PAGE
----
The title of my last post: "When what we had hoped for came to nothing, we revived." is a quote by Rebecca West (or so I read somewhere years ago; I've never been able to track down its origin in her writings.) I loved it when I first read it in my twenties, even though I knew I was too young to truly understand the paradox it so neatly contains. But I've carried those words around with me all this time, in memory, waiting for the situation that they describe to arise. And now it's here.
It's true that I had hoped the 2008 message would be an honest accounting of where SY is now (if not an admission of how we got here). That is was not, that it was nothing more than a recitation of the story of "the lineage", and an exhortation to do more sadhana mixed with contemplations obviously designed to make the listener believe he or she hadn't done enough, given enough, worshipped enough—was not a surprise, but a true disappointment.
It was a talk that could only have satisfied true believers, those who came looking to hear their beliefs reiterated, and so reinforced. I don't feel any special pride at no longer being one of these; I was unquestionably and unquestioningly one for many, many years.
So, where is the revival? For me, it lies outside of the practice of Siddha Yoga. Perhaps, probably, this talk will divide the sangham in two once again, at a moment when those who had left and those who had stayed were finally beginning to talk among themselves honestly and openly. Maybe it was designed to do just that. After all, talking amongst ourselves without a "moderator" was never permitted before, at least not in an official capacity.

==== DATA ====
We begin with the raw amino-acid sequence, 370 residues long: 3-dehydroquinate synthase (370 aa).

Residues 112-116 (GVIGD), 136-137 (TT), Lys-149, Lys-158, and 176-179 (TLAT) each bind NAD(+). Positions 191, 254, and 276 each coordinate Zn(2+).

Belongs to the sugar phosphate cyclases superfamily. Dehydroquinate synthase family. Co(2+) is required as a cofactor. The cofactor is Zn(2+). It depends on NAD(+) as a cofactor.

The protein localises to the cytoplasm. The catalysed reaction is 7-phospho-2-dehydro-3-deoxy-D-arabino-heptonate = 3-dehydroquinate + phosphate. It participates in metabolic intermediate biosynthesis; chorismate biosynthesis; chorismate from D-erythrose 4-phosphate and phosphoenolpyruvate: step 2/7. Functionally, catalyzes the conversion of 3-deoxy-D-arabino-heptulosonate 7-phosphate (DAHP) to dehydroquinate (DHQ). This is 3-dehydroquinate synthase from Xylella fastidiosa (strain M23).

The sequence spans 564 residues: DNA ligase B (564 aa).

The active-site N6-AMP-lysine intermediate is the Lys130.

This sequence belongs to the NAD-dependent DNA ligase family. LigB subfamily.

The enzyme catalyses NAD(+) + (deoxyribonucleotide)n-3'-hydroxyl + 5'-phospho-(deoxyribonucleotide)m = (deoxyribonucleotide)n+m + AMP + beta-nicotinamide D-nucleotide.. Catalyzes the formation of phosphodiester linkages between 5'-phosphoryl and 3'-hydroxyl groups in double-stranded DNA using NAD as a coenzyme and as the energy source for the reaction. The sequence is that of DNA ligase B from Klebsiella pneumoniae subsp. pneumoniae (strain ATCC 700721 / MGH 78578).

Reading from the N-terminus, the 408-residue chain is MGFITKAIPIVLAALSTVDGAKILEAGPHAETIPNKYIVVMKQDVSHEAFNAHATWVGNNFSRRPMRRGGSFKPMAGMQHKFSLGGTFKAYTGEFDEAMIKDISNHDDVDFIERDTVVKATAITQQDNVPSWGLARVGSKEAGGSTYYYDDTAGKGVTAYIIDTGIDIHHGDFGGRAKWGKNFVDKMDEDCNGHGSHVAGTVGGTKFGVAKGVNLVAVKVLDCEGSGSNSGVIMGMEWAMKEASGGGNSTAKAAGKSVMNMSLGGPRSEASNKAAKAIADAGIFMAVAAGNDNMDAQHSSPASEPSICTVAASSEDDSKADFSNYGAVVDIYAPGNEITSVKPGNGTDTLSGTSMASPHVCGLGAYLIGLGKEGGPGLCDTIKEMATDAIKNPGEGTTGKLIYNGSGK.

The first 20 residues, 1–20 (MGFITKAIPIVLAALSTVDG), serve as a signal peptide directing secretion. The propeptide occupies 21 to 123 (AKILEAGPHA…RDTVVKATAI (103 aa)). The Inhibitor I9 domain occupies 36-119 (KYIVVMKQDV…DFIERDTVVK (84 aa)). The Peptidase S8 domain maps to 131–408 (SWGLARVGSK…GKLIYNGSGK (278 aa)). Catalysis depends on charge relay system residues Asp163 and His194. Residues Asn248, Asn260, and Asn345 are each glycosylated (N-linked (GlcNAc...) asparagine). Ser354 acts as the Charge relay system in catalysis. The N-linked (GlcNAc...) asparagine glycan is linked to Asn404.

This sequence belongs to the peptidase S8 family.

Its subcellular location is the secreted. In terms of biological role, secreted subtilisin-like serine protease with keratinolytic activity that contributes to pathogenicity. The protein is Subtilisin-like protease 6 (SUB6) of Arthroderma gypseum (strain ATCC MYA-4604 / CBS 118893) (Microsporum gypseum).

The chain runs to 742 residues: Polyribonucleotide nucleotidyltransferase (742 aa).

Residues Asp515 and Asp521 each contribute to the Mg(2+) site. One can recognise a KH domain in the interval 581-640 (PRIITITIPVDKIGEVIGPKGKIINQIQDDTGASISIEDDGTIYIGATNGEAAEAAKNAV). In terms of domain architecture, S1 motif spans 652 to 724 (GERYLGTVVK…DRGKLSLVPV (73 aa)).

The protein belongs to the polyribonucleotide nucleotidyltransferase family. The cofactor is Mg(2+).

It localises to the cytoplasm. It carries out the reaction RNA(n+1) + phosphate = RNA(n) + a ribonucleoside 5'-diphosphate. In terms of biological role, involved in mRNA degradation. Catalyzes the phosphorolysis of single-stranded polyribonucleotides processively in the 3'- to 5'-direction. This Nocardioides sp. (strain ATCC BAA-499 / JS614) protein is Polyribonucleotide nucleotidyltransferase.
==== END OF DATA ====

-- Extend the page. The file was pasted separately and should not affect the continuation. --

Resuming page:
My hope is that those who still identify as "belonging to" or practicing Siddha Yoga will stick around and talk about their experience of the message, its import on their sadhana and its effect. I hope I haven't scared you all away with my sarcastic remarks; I've thought about going back and editing them out but have not. They encapsulate my "experience" of the talk as cogently as I know how to. Please balance them out with your own, positive experiences if you'd like.
The title of this post is also from a quote, by Saint Augustine: "She who places her hand in a trap, carries the trap with her."
With this 2008 Message talk I think I see the trap that Gurumayi has placed her hand in. She will not, dare not try to go back to "the way things were". It would open too many questions, some of the official sort, that must remain unasked and unanswered. I don't believe that she wants to do this anyway--otherwise, what was the point in running away? But, "Gurumayi" can't just disappear indefinitely. Too many others have their lives and livelihoods wrapped up in a continued SYDA foundation and the appearance, at least, of an active organization. There may even be the truest of the true believers out there who would become unbalanced and dangerous if it all came apart.
So Gurumayi is condemned to continue to exist, at least periodically in public, and to continue exercising the last siddhi that has not abandoned her—that of mass thought control. Judging by this talk, that power is failing her too. Perhaps one day when it leaves her at last and the hope of controlling others finally blinks out, Malti will revive as well.